A proposal to have the town begin burning open spaces for ticks was rejected by the Deer and Tick Committee at an April 3 meeting.
The motion was made by committee member Henry Amann who said that “90 percent of the people I talk to are in favor of burning.”
All other members of the committee voted against burning.
“Burning causes lots of ecological damage to the forests,” member Craig Wood said.
“And it’s a short-term thing lasting only for a year,” Chairman Jim Bevilacqua added.
After evaluating a host of literature, and a lengthy discussion covering all angles of the pros and cons of burning, the committee voted not to pursue the idea at this time for several reasons, including damages to property, the duration of burning and staffing of controlled burns. It was not a decision lightly made, but came after much deliberation.
Dr. Bevilacqua noted, however, that homeowners may burn on their own property, provided they follow required steps.
The 4-posters — feeding stands that brush deer with a tickicide, permethrin — will be used again this season to control the tick population, as they have been for more than a decade, the committee reported. Animal Control Officer Beau Payne noted that there will be 37 4-posters set up this year, adding that they will be in place over the next few weeks.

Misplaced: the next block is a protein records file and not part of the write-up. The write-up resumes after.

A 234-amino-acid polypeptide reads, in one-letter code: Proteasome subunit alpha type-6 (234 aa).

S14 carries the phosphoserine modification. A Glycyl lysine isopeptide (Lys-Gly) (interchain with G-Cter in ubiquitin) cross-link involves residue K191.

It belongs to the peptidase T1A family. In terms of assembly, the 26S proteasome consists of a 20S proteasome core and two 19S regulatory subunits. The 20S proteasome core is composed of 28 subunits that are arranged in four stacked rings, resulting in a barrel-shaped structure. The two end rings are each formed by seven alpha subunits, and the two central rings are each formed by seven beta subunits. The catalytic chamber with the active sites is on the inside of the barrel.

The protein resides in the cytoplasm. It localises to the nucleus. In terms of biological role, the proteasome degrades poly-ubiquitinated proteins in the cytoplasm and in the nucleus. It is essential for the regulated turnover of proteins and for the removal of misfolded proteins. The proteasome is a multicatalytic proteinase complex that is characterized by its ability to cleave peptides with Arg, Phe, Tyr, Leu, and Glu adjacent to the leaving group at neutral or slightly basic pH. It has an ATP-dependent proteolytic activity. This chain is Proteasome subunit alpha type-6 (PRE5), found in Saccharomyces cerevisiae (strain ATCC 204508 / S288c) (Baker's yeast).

Officer Payne also reported that 509 deer have been killed this past season, compared with 554 last year. Eighty-four of the deer were taken from 21 town-owned properties by hunters who are part of the nuisance wildlife control officer program.
Officer Payne said the challenge is to get the deer population down from 90 or 100 per square mile. The town is currently working to get to 50 deer per square mile. He also reported that 214 carcasses were stored in the town’s cooler and that 2,900 pounds of venison had been donated to charitable organizations and were available to residents at a refrigerator unit at the Recycling Center.